A magistrate and former councillor who was awarded an MBE for services to his home town is facing disgrace after he was caught scrounging state handouts for 10 years.
Rahmat Raja sat in judgement over benefit cheats and was vice-president of a community group which advised locals on what welfare they could claim.
But the former Labour councillor secretly pocketed more than £23,000 in pension credits after failing to disclose he had access to savings of almost £100,000 in 10 different bank accounts.
He was eventually interviewed in July last year after an investigation into his financial affairs by the Department of Work and Pensions. It emerged his scam began in 2003, two years before he was honoured by the Queen for his services to the community in Pendle.
At Preston magistrates court, Raja (75), of Wilkinson Street, Nelson admitted failing to disclose information to make a gain for self between October, 2003 and September, 2013 and dishonestly making a false statement to obtain a benefit.
But he walked free with a 24-week jail term suspended for a year due to his poor health and the fact he has paid back all the money. He was also ordered to pay £85 costs and £75 victim surcharge.
He is still receiving a pension and disability living allowance due to back problems arising out of an industrial accident.
Afterwards Raja, who walked with a crutch and had to be guided out of court, said: “I’m very sorry that this has happened but I’m in ill health and my memory is not good.
‘’I signed the forms and it was a mistake but this concerned my family money. All along I was thinking my own account is my money and that’s where I got confused.”
Raja, formerly from Gujurat, Pakistan, had emigrated to the UK in 1966 and worked as a labourer before being appointed as a JP at Burnley Magistrates Court and becoming a Labour councillor on Pendle Council.
In the 1980s, he joined the community group Ithaad which has been providing help and advice for locals and later became a vice-president. At the time he was awarded the MBE he said: ‘’I am very, very pleased and delighted – but it came as a complete shock.
‘’I don’t see it as an award for me, but for the whole community of Pendle, not just the ethnic group.”
But prosecutor Mr John Abbott said Raja had been claiming £23,235.44 pension credits he was not entitled to over a 507-week period between October 6th, 2003 and September 29th, 2013.
He was in receipt of the handouts for himself and wife, who also retired, on the basis they had little or no capital or other income.
Mr Abbott said: “It was paid by automatic transfer directly into his bank account and based on declaring true circumstances. But evidence became available that he had savings of £83,000 on October 6th, 2003 that were not disclosed at the time.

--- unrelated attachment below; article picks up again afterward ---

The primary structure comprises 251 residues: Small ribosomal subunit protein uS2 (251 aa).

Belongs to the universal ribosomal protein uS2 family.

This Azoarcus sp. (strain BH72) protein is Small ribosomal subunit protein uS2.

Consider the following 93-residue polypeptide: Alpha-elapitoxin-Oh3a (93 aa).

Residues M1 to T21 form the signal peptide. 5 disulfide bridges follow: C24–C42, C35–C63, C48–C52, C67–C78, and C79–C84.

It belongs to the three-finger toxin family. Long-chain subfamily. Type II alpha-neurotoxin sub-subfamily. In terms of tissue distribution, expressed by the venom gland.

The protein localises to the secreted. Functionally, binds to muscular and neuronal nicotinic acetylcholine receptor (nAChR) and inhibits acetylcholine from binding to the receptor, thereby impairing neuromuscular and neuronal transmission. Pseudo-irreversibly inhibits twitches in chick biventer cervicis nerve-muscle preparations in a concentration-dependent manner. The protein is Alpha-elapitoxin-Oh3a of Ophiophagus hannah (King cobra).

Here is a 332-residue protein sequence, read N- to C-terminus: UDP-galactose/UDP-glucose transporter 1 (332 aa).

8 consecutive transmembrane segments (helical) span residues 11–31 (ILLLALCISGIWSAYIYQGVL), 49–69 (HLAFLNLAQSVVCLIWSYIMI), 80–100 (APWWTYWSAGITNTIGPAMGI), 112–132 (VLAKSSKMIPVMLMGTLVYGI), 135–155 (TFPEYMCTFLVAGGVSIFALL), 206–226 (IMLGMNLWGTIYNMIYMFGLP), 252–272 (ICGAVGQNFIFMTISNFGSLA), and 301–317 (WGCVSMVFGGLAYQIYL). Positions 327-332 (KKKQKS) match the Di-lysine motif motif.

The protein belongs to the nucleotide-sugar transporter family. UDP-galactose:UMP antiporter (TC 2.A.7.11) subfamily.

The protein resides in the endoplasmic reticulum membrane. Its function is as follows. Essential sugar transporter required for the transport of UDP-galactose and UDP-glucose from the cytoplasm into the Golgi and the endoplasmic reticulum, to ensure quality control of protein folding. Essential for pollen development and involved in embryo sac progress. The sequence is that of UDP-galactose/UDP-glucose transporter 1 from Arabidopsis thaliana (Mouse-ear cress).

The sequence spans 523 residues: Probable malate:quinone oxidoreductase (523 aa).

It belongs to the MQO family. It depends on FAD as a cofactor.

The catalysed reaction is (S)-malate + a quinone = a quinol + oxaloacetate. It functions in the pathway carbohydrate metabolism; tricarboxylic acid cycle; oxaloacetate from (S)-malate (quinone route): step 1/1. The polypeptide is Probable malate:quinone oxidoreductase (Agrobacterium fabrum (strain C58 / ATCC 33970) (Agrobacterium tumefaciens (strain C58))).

“Had the true facts been known it would have had an effect on benefits. On July 8th, 2009 a claim form sent from Pension Credit asked him to provide details of capital and savings and it showed no savings reported.
“On July 16th, 2009 he entered ‘yes’ to ‘do you or your partner have savings?’ but he declared he had £5,601. However evidence available showed there were other accounts, he didn’t declare he had savings of £92,343 on July 16th, 2009.
“In interview, he stated he only had one bank account that he shared with his wife. But he accepts he and his wife had access to nine other accounts and he agreed the statement and contents were correct and open when he made the claim for Pension Credit.
‘’He said the monies were to be used by his children when they needed it for marriage or to buy a house. He denied acting dishonestly saying he made a mistake.’’
In mitigation, defence counsel Mr John Wishart said: “He is 75 years of age and is not in good health. The money was instantly repaid.
‘’It is true to say on October 6th, 2003 there is a sum of £83,000 spread over a number of accounts, most of which had the name of him and his wife. But contributions came from family and extended family.’’
Probation officer Scott Mayern said Raja had ‘’significant’’ back problems for a number of years following an industrial accident in the seventies.
He has a metal plate in his spine and for many years was bed ridden. He also has a knee replacement and has had recent heart problems. Mr Mayern added: “Although he does have some mobility he is unable to walk unaided and spends large periods in bed.”
“I don’t think anything will be served by sending him to custody.’’
Passing sentence chairman of the bench Mrs Kathleen Strickland told Raja to stay sitting in the dock and told him: “The offences are aggravated by the fact that it was fraud from the outset over an extended period of time concerning a large amount of money.
‘’But we have taken into account the repayment of the money, your age and ill health, your early guilty plea. We suspend the prison term on the provision that you don’t commit any further offences. If you break this condition it could be very serious for you.”